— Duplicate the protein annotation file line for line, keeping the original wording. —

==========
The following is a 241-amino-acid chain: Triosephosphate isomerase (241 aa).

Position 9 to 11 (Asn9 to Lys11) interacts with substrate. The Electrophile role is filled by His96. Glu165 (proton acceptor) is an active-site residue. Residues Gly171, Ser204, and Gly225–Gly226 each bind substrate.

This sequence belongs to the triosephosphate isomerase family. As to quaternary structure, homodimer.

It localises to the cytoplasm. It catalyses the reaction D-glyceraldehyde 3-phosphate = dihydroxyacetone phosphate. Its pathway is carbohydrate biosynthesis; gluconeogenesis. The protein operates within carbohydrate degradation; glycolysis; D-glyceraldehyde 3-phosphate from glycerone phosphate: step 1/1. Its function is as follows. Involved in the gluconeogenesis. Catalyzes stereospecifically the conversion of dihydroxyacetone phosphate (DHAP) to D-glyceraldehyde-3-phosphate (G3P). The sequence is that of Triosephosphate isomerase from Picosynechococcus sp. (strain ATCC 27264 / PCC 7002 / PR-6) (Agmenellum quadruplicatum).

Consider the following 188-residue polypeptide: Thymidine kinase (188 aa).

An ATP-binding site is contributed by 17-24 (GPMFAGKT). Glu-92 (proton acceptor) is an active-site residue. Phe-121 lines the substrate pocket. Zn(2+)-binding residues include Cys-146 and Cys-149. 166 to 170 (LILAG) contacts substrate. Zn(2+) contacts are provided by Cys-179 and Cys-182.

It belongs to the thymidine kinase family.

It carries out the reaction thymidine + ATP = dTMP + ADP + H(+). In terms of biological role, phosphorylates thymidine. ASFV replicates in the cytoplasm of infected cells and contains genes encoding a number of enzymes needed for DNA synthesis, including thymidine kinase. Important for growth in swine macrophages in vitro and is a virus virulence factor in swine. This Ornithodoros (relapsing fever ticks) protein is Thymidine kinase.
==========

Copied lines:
The following is a 241-amino-acid chain: Triosephosphate isomerase (241 aa).

Position 9 to 11 (Asn9 to Lys11) interacts with substrate. The Electrophile role is filled by His96. Glu165 (proton acceptor) is an active-site residue. Residues Gly171, Ser204, and Gly225–Gly226 each bind substrate.

This sequence belongs to the triosephosphate isomerase family. As to quaternary structure, homodimer.

It localises to the cytoplasm. It catalyses the reaction D-glyceraldehyde 3-phosphate = dihydroxyacetone phosphate. Its pathway is carbohydrate biosynthesis; gluconeogenesis. The protein operates within carbohydrate degradation; glycolysis; D-glyceraldehyde 3-phosphate from glycerone phosphate: step 1/1. Its function is as follows. Involved in the gluconeogenesis. Catalyzes stereospecifically the conversion of dihydroxyacetone phosphate (DHAP) to D-glyceraldehyde-3-phosphate (G3P). The sequence is that of Triosephosphate isomerase from Picosynechococcus sp. (strain ATCC 27264 / PCC 7002 / PR-6) (Agmenellum quadruplicatum).

Consider the following 188-residue polypeptide: Thymidine kinase (188 aa).

An ATP-binding site is contributed by 17-24 (GPMFAGKT). Glu-92 (proton acceptor) is an active-site residue. Phe-121 lines the substrate pocket. Zn(2+)-binding residues include Cys-146 and Cys-149. 166 to 170 (LILAG) contacts substrate. Zn(2+) contacts are provided by Cys-179 and Cys-182.

It belongs to the thymidine kinase family.

It carries out the reaction thymidine + ATP = dTMP + ADP + H(+). In terms of biological role, phosphorylates thymidine. ASFV replicates in the cytoplasm of infected cells and contains genes encoding a number of enzymes needed for DNA synthesis, including thymidine kinase. Important for growth in swine macrophages in vitro and is a virus virulence factor in swine. This Ornithodoros (relapsing fever ticks) protein is Thymidine kinase.